Writing is subjective. Give it your all in any case.



I'm just a kid in the big, wide world, trying to find my way through life by clinging to the hope of something better.

10 thoughts on “The Great (and Awful) Thing About Writing

  1. Y’know, I never really thought of that consciously, but now that I do, I realize that this is true. XD Especially about some people loving your writing, and others hating it. <3 Maybe, you will never say something that I, like, disagree with. (that was my attempt at using the most commas as possible :D )

    Liked by 1 person

  2. That is so true about writing being subjective! Some people will talk about how much they love your work and others will hate it, though oftentimes this “hatred” can be related to plot choices, if not writing style. Ugh. On a random note, I do think you are a good writer (subjective statement for you right there. Lol). Seriously, though.


    1. True too haha. Thanks! And referring to plot choices, you mean like, *cough* killing characters off *cough* right? XDDD You’re a good writer too… seriously like when I was 14 my writing was awful hahaha.

      Liked by 1 person

      1. Lol, I actually only just turned 15. *cough* lol. Yeah, killing off characters is always a touchy subject. Lol. Pet Peeve of mine? When the mentor character is killed. Seriously! Gandalf, Obi-Wan, Qui-Gon, Dumbledore, need I go on?!


      2. Psht okay xD What, it’s like a classic move to kill of the mentor characters; it’s like one of the criteria for making a good story, right?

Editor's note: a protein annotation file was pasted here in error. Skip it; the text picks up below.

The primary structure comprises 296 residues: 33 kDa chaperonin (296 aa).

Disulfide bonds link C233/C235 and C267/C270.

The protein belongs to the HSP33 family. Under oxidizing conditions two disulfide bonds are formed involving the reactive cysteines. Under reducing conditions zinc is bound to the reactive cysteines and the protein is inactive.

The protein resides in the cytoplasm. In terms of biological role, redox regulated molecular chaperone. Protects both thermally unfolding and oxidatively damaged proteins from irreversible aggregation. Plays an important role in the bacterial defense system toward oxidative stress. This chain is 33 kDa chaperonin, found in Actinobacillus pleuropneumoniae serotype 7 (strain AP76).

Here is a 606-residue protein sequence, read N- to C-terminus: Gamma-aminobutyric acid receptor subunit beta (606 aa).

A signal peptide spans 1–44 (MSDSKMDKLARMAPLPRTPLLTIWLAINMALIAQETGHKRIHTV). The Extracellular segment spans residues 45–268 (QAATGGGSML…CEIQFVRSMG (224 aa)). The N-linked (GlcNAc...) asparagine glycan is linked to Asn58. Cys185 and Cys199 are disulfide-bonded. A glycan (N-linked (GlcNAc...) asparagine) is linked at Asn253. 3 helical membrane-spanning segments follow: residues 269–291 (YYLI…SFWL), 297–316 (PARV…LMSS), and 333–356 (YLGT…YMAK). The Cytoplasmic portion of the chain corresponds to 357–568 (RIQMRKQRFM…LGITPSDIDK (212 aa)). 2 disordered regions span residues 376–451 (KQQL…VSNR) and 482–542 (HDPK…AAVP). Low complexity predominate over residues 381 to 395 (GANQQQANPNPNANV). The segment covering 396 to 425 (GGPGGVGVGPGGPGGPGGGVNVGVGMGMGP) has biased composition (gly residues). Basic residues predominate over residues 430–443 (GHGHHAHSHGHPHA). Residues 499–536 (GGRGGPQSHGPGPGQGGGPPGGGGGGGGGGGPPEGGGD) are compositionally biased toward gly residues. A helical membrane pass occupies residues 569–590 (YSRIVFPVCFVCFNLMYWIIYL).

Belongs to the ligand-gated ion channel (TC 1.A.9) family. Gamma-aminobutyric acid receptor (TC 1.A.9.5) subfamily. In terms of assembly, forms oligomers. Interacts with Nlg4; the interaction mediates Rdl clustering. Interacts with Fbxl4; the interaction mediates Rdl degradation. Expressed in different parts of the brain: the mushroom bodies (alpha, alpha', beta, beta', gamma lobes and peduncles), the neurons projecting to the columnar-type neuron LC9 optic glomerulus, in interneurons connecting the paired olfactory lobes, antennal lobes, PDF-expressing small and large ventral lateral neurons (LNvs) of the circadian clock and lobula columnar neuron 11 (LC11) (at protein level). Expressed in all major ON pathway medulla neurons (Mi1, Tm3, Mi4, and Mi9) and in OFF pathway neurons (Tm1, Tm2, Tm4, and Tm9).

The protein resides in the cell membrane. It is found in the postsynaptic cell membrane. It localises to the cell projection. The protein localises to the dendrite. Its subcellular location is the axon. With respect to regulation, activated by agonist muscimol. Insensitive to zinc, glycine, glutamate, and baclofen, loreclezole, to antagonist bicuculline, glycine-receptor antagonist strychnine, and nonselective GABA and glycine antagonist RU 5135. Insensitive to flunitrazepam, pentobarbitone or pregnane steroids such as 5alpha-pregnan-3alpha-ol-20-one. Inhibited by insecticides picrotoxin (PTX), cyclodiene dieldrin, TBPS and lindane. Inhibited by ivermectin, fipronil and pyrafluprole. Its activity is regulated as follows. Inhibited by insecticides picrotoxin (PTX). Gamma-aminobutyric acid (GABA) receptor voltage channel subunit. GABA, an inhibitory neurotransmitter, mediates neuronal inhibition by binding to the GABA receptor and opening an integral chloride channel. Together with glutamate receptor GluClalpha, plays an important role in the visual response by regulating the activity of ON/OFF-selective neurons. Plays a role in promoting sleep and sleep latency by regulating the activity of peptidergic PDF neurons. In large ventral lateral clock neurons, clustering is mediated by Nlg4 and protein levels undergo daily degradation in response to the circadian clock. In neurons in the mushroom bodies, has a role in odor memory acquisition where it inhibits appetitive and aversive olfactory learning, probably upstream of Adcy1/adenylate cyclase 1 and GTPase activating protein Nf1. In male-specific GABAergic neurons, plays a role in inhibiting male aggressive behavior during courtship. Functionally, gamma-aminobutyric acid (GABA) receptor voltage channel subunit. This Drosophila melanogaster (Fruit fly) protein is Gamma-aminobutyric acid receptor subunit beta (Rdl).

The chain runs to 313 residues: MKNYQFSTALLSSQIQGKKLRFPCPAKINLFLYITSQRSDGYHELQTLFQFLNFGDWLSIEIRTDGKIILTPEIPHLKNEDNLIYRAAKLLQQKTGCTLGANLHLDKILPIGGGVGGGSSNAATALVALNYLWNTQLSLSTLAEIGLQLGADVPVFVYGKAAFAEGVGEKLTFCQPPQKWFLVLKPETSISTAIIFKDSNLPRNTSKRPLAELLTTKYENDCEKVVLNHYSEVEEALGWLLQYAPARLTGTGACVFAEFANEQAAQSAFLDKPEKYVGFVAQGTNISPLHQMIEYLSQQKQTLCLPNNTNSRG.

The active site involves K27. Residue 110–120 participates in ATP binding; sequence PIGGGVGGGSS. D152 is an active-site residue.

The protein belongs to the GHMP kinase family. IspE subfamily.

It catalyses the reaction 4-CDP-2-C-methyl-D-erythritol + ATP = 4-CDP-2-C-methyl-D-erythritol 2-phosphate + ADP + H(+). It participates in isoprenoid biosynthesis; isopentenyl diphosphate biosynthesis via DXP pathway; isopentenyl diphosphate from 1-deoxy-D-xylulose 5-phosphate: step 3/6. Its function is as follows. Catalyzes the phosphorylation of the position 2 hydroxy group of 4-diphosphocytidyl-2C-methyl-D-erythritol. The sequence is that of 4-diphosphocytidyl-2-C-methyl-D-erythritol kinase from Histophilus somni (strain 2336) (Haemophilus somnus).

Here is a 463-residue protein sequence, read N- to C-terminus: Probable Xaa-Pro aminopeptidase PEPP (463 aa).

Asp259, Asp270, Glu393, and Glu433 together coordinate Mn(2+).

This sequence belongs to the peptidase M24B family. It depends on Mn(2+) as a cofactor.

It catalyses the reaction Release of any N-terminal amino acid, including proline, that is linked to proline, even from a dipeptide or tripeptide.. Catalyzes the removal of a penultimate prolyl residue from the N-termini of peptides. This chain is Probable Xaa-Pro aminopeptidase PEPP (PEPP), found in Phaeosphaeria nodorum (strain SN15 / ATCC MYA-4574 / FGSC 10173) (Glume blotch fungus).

Liked by 1 person

      3. Yup. Its one of the rules of fantasy writing: Kill the mentor. xD Another rule of fantasy writing is to make everything far more difficult than it needs to be. Example: If Gandalf has 24/7 access to eagles, why didn’t he just call them up and fly Frodo to Mount Doom and drop the ring in instead of sending him on a quest that took 3 books and 12 hours of film time?

        Liked by 2 people

      4. YES! Because you HAVE to make it more complicated otherwise these great stories won’t exist. Haha. It’s hard to get rid of all the plot holes :b

        Liked by 1 person

      5. Yes! That is so true! Lol, it really is. Just going through some of the plots kills me. LOTR is only one example. Lol. Harry Potter, Percy Jackson, you name it. Every series has plot holes.

        Liked by 1 person

  3. Ah yes. This is why I go insane when my papers are graded – for the ones I’m most proud of and love and feel the emotion, they are given a worse mark, and the boring, I was half asleep, but I needed to get this in by tonight ones get better grades. It’s madness. It makes me genuinely laugh. I also have the need to kick a wall at times. XD

    You’re the greatest Lissy, I literally love reading all your random writings. Don’t stop. :D

    Liked by 1 person